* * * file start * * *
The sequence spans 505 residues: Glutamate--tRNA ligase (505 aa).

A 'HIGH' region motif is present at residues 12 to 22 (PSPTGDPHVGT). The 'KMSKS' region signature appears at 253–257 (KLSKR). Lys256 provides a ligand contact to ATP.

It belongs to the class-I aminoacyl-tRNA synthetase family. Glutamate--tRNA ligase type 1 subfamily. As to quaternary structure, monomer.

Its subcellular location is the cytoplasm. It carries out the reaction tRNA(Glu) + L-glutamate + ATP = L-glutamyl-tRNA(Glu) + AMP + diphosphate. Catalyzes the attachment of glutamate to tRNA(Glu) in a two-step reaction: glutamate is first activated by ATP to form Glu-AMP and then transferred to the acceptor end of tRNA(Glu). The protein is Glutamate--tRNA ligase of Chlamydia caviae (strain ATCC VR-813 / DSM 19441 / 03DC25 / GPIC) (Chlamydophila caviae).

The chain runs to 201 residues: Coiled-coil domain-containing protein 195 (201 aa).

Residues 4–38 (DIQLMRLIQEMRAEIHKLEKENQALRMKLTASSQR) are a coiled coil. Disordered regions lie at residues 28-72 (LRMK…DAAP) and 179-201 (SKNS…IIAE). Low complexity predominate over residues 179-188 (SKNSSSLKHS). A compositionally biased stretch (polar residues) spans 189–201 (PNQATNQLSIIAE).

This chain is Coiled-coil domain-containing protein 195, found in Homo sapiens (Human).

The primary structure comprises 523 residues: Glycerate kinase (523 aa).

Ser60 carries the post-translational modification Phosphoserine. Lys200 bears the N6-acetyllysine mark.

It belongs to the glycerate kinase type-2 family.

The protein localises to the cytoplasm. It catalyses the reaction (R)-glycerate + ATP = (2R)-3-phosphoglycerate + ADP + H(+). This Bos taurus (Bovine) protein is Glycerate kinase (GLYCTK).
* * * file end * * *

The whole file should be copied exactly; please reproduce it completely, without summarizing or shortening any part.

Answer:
The sequence spans 505 residues: Glutamate--tRNA ligase (505 aa).

A 'HIGH' region motif is present at residues 12 to 22 (PSPTGDPHVGT). The 'KMSKS' region signature appears at 253–257 (KLSKR). Lys256 provides a ligand contact to ATP.

It belongs to the class-I aminoacyl-tRNA synthetase family. Glutamate--tRNA ligase type 1 subfamily. As to quaternary structure, monomer.

Its subcellular location is the cytoplasm. It carries out the reaction tRNA(Glu) + L-glutamate + ATP = L-glutamyl-tRNA(Glu) + AMP + diphosphate. Catalyzes the attachment of glutamate to tRNA(Glu) in a two-step reaction: glutamate is first activated by ATP to form Glu-AMP and then transferred to the acceptor end of tRNA(Glu). The protein is Glutamate--tRNA ligase of Chlamydia caviae (strain ATCC VR-813 / DSM 19441 / 03DC25 / GPIC) (Chlamydophila caviae).

The chain runs to 201 residues: Coiled-coil domain-containing protein 195 (201 aa).

Residues 4–38 (DIQLMRLIQEMRAEIHKLEKENQALRMKLTASSQR) are a coiled coil. Disordered regions lie at residues 28-72 (LRMK…DAAP) and 179-201 (SKNS…IIAE). Low complexity predominate over residues 179-188 (SKNSSSLKHS). A compositionally biased stretch (polar residues) spans 189–201 (PNQATNQLSIIAE).

This chain is Coiled-coil domain-containing protein 195, found in Homo sapiens (Human).

The primary structure comprises 523 residues: Glycerate kinase (523 aa).

Ser60 carries the post-translational modification Phosphoserine. Lys200 bears the N6-acetyllysine mark.

It belongs to the glycerate kinase type-2 family.

The protein localises to the cytoplasm. It catalyses the reaction (R)-glycerate + ATP = (2R)-3-phosphoglycerate + ADP + H(+). This Bos taurus (Bovine) protein is Glycerate kinase (GLYCTK).